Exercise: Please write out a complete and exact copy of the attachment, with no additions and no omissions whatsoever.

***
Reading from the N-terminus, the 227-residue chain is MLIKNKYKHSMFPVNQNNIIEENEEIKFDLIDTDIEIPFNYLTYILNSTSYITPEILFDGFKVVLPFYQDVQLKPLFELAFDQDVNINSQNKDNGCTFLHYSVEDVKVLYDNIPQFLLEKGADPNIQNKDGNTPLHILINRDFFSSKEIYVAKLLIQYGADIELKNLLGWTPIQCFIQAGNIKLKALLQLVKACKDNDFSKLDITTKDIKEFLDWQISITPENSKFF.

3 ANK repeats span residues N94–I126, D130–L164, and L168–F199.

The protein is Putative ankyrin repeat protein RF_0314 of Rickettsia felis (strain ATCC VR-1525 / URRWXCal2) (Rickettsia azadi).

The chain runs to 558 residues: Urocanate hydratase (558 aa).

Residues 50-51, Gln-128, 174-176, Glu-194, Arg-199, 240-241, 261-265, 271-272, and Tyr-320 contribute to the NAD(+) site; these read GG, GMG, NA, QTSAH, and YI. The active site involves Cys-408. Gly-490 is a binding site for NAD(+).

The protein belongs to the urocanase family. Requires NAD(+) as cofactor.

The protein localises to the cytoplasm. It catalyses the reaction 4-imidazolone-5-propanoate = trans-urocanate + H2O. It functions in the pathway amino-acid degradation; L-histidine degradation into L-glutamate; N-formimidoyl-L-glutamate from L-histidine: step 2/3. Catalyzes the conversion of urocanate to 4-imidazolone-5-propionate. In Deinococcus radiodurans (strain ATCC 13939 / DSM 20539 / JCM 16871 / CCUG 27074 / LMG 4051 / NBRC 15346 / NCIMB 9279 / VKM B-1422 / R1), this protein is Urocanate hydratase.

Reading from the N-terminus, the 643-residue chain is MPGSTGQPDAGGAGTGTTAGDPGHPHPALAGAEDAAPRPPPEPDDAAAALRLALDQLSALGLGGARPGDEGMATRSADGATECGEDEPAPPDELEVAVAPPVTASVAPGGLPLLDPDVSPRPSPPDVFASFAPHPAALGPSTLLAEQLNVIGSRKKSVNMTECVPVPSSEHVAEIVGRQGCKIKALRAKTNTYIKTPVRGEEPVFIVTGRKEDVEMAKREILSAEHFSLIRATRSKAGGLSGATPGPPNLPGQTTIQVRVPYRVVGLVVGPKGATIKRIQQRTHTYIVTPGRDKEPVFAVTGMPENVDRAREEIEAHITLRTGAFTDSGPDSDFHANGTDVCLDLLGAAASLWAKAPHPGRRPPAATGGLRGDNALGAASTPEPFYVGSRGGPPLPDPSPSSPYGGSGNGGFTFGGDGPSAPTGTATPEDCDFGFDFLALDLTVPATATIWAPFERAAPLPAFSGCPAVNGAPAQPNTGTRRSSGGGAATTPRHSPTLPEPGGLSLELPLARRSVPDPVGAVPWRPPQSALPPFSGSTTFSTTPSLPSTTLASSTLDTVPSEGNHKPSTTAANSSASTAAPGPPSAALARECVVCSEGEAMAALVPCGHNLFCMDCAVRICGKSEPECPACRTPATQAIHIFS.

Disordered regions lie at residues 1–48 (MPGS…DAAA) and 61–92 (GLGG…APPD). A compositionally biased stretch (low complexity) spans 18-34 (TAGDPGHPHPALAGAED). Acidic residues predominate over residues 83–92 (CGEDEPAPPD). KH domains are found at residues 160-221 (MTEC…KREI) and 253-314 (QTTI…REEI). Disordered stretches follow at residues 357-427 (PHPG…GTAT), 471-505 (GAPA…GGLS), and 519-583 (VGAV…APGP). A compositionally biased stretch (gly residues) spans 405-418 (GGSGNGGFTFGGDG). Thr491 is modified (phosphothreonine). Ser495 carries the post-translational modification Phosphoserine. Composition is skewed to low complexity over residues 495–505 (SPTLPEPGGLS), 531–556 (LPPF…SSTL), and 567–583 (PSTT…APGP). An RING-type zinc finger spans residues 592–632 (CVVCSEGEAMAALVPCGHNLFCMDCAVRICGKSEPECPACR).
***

Reading from the N-terminus, the 227-residue chain is MLIKNKYKHSMFPVNQNNIIEENEEIKFDLIDTDIEIPFNYLTYILNSTSYITPEILFDGFKVVLPFYQDVQLKPLFELAFDQDVNINSQNKDNGCTFLHYSVEDVKVLYDNIPQFLLEKGADPNIQNKDGNTPLHILINRDFFSSKEIYVAKLLIQYGADIELKNLLGWTPIQCFIQAGNIKLKALLQLVKACKDNDFSKLDITTKDIKEFLDWQISITPENSKFF.

3 ANK repeats span residues N94–I126, D130–L164, and L168–F199.

The protein is Putative ankyrin repeat protein RF_0314 of Rickettsia felis (strain ATCC VR-1525 / URRWXCal2) (Rickettsia azadi).

The chain runs to 558 residues: Urocanate hydratase (558 aa).

Residues 50-51, Gln-128, 174-176, Glu-194, Arg-199, 240-241, 261-265, 271-272, and Tyr-320 contribute to the NAD(+) site; these read GG, GMG, NA, QTSAH, and YI. The active site involves Cys-408. Gly-490 is a binding site for NAD(+).

The protein belongs to the urocanase family. Requires NAD(+) as cofactor.

The protein localises to the cytoplasm. It catalyses the reaction 4-imidazolone-5-propanoate = trans-urocanate + H2O. It functions in the pathway amino-acid degradation; L-histidine degradation into L-glutamate; N-formimidoyl-L-glutamate from L-histidine: step 2/3. Catalyzes the conversion of urocanate to 4-imidazolone-5-propionate. In Deinococcus radiodurans (strain ATCC 13939 / DSM 20539 / JCM 16871 / CCUG 27074 / LMG 4051 / NBRC 15346 / NCIMB 9279 / VKM B-1422 / R1), this protein is Urocanate hydratase.

Reading from the N-terminus, the 643-residue chain is MPGSTGQPDAGGAGTGTTAGDPGHPHPALAGAEDAAPRPPPEPDDAAAALRLALDQLSALGLGGARPGDEGMATRSADGATECGEDEPAPPDELEVAVAPPVTASVAPGGLPLLDPDVSPRPSPPDVFASFAPHPAALGPSTLLAEQLNVIGSRKKSVNMTECVPVPSSEHVAEIVGRQGCKIKALRAKTNTYIKTPVRGEEPVFIVTGRKEDVEMAKREILSAEHFSLIRATRSKAGGLSGATPGPPNLPGQTTIQVRVPYRVVGLVVGPKGATIKRIQQRTHTYIVTPGRDKEPVFAVTGMPENVDRAREEIEAHITLRTGAFTDSGPDSDFHANGTDVCLDLLGAAASLWAKAPHPGRRPPAATGGLRGDNALGAASTPEPFYVGSRGGPPLPDPSPSSPYGGSGNGGFTFGGDGPSAPTGTATPEDCDFGFDFLALDLTVPATATIWAPFERAAPLPAFSGCPAVNGAPAQPNTGTRRSSGGGAATTPRHSPTLPEPGGLSLELPLARRSVPDPVGAVPWRPPQSALPPFSGSTTFSTTPSLPSTTLASSTLDTVPSEGNHKPSTTAANSSASTAAPGPPSAALARECVVCSEGEAMAALVPCGHNLFCMDCAVRICGKSEPECPACRTPATQAIHIFS.

Disordered regions lie at residues 1–48 (MPGS…DAAA) and 61–92 (GLGG…APPD). A compositionally biased stretch (low complexity) spans 18-34 (TAGDPGHPHPALAGAED). Acidic residues predominate over residues 83–92 (CGEDEPAPPD). KH domains are found at residues 160-221 (MTEC…KREI) and 253-314 (QTTI…REEI). Disordered stretches follow at residues 357-427 (PHPG…GTAT), 471-505 (GAPA…GGLS), and 519-583 (VGAV…APGP). A compositionally biased stretch (gly residues) spans 405-418 (GGSGNGGFTFGGDG). Thr491 is modified (phosphothreonine). Ser495 carries the post-translational modification Phosphoserine. Composition is skewed to low complexity over residues 495–505 (SPTLPEPGGLS), 531–556 (LPPF…SSTL), and 567–583 (PSTT…APGP). An RING-type zinc finger spans residues 592–632 (CVVCSEGEAMAALVPCGHNLFCMDCAVRICGKSEPECPACR).